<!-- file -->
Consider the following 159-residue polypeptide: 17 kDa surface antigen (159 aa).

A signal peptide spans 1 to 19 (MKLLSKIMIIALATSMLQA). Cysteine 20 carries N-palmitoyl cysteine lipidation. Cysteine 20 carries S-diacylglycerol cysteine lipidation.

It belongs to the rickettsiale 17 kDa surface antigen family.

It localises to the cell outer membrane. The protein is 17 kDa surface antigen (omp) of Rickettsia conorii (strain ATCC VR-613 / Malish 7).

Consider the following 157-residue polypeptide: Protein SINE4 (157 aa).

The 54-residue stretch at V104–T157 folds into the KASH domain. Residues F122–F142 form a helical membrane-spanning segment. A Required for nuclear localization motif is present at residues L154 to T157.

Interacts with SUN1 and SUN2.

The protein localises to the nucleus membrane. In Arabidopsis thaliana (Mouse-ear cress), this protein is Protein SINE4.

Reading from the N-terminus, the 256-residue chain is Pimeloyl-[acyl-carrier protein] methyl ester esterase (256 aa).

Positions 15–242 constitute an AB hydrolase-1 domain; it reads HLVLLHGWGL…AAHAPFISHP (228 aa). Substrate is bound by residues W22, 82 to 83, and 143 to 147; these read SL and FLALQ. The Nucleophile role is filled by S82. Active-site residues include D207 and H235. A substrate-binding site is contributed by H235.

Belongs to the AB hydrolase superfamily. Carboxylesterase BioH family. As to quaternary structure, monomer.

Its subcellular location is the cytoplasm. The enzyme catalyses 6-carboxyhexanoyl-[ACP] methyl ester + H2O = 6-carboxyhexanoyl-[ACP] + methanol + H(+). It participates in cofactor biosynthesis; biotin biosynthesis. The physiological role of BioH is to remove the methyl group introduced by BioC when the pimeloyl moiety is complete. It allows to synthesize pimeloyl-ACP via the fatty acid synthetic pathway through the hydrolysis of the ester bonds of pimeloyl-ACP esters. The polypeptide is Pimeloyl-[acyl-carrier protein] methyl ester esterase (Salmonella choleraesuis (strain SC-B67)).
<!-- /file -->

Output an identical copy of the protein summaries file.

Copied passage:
Consider the following 159-residue polypeptide: 17 kDa surface antigen (159 aa).

A signal peptide spans 1 to 19 (MKLLSKIMIIALATSMLQA). Cysteine 20 carries N-palmitoyl cysteine lipidation. Cysteine 20 carries S-diacylglycerol cysteine lipidation.

It belongs to the rickettsiale 17 kDa surface antigen family.

It localises to the cell outer membrane. The protein is 17 kDa surface antigen (omp) of Rickettsia conorii (strain ATCC VR-613 / Malish 7).

Consider the following 157-residue polypeptide: Protein SINE4 (157 aa).

The 54-residue stretch at V104–T157 folds into the KASH domain. Residues F122–F142 form a helical membrane-spanning segment. A Required for nuclear localization motif is present at residues L154 to T157.

Interacts with SUN1 and SUN2.

The protein localises to the nucleus membrane. In Arabidopsis thaliana (Mouse-ear cress), this protein is Protein SINE4.

Reading from the N-terminus, the 256-residue chain is Pimeloyl-[acyl-carrier protein] methyl ester esterase (256 aa).

Positions 15–242 constitute an AB hydrolase-1 domain; it reads HLVLLHGWGL…AAHAPFISHP (228 aa). Substrate is bound by residues W22, 82 to 83, and 143 to 147; these read SL and FLALQ. The Nucleophile role is filled by S82. Active-site residues include D207 and H235. A substrate-binding site is contributed by H235.

Belongs to the AB hydrolase superfamily. Carboxylesterase BioH family. As to quaternary structure, monomer.

Its subcellular location is the cytoplasm. The enzyme catalyses 6-carboxyhexanoyl-[ACP] methyl ester + H2O = 6-carboxyhexanoyl-[ACP] + methanol + H(+). It participates in cofactor biosynthesis; biotin biosynthesis. The physiological role of BioH is to remove the methyl group introduced by BioC when the pimeloyl moiety is complete. It allows to synthesize pimeloyl-ACP via the fatty acid synthetic pathway through the hydrolysis of the ester bonds of pimeloyl-ACP esters. The polypeptide is Pimeloyl-[acyl-carrier protein] methyl ester esterase (Salmonella choleraesuis (strain SC-B67)).